CMS Proviso on Lung Cancer Screening: Good or Bad?

H. Jack West, MD

Disclosures

December 11, 2014

'Potential Barriers or Appropriate Guardrails'?

On November 10, the Centers for Medicare & Medicaid Services (CMS) proposed a decision to cover low-dose chest computed tomography (LDCT) screening for lung cancer in high-risk patients, provided that the screening is done at specific, experienced screening facilities and is preceded by careful counseling and shared decision-making about the benefit vs risk of screening for each patient.[1] The imposed limitations may be viewed either as unprecedented potential barriers to screening or as appropriate guardrails to ensure that LDCT screening is done as well as possible. It's worth reviewing the key issues enumerated by CMS, which highlight that screening which is poorly understood by patients or poorly conducted by centers with insufficient infrastructure and experience may well cause harm rather than benefit.

The population considered eligible for screening mimics the one studied in the National Lung Screening Trial (NLST)[2] that enrolled 53,454 patients and demonstrated a 20% improvement in survival among screened patients—specifically, patients ranging in age from 55 to 74 years, without symptoms of lung disease, with a smoking history of at least 30 pack-years, and who are either current smokers or had quit smoking in the past 15 years.

Although there are certainly patients outside of these parameters who would be missed by LDCT screening, it is important to recognize that in the NLST, over 95% of nodules detected were benign. More notably, in an analysis of results as a function of risk level among the patients enrolled on NLST, divided into quintiles, the patients who were eligible and in the highest risk quintile detected 65 false-positive nodules and needed to screen 161 patients for each life saved from lung cancer; in contrast, in the lowest risk tier, 1648 false-positive nodules were detected, and over 5000 patients needed to be screened per life saved from lung cancer.[3] Clearly, this work illustrates the importance of risk for lung cancer in the balance of probability of false-positive vs true-positive results in LDCT screening, and underscores why it would be inappropriate to generalize survival benefit found in higher-risk older patients to younger patients with a less extensive smoking history.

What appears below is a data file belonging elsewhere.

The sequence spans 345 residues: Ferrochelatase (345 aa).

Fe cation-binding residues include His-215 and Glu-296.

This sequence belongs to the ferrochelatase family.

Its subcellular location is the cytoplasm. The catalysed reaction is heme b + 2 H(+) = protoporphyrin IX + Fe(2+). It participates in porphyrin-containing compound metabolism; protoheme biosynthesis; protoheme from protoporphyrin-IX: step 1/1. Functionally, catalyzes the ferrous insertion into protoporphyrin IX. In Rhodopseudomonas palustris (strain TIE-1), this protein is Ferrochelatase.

Shared Decision-Making, Counseling, and Quality Control

A second key component of the screening requirement posed by CMS is that screening centers must include shared decision-making and careful counseling. It is important for patients to understand the high probability of detecting one or more nodules that may lead to a recommendation for further surveillance imaging, or potentially interventions, but that are unlikely to represent actual cancer. At the same time, patients must understand that screening will not detect all lung cancers in time to provide curative therapy. Counseling services are mandated to also include smoking cessation or discussion of the value of ongoing abstention from tobacco, because some patients may potentially see a negative CT scan as an exoneration and license to continue to smoke. In fact, one model of LDCT screening found that the efficacy of smoking cessation counseling during the screening process had a remarkable impact on the cost-effectiveness of lung cancer screening.[4]

A final component of the CMS recommendation for LDCT screening is aimed at quality control for centers and the screening process. Eligible centers for LDCT screening must have participated in prior screening trials and administer scans with an effective radiation dose of less than 1.5 mSv, which is under 20% of the radiation dose of a standard diagnostic CT[5] and also less than half of estimated annual environmental exposure.[6] These approved centers must also collect and submit data to a national registry on results of screening studies performed, so that CMS can gather information on the efficacy of LDCT screening efforts in the real-world setting. Given the uncertainty about cost and benefit vs risk of screening, these registry data will be extremely instructive.

Important Not to Set the Bar Too Low

Taken together, these requirements may be viewed as a barrier that could limit screening, but all testing engenders a balance between sensitivity and specificity. Given the financial burden and risks of false-positive detection of benign nodules that lead to patient anxiety, additional imaging, and very possibly invasive testing, it is necessary to be careful about not setting the bar for screening too low. At the same time, delineating specific requirements for scanning and interpretation quality for LDCT imaging, as well as specific expectations for shared decision-making and counseling for potential screening candidates, ensure that patients understand the balance of anticipated benefit vs risk of screening and maximize the benefit of the "teachable moment" of lung cancer screening for smoking cessation. Finally, having participating centers contribute data to a central registry enables CMS to clarify the cost-effectiveness and false vs true positivity rates of LDCT screening in actual practice. It is important for us to recognize the high stakes and potential harm in lung cancer screening, particularly if not done well; CMS is appropriately framing its decision as a means of optimizing its implementation.

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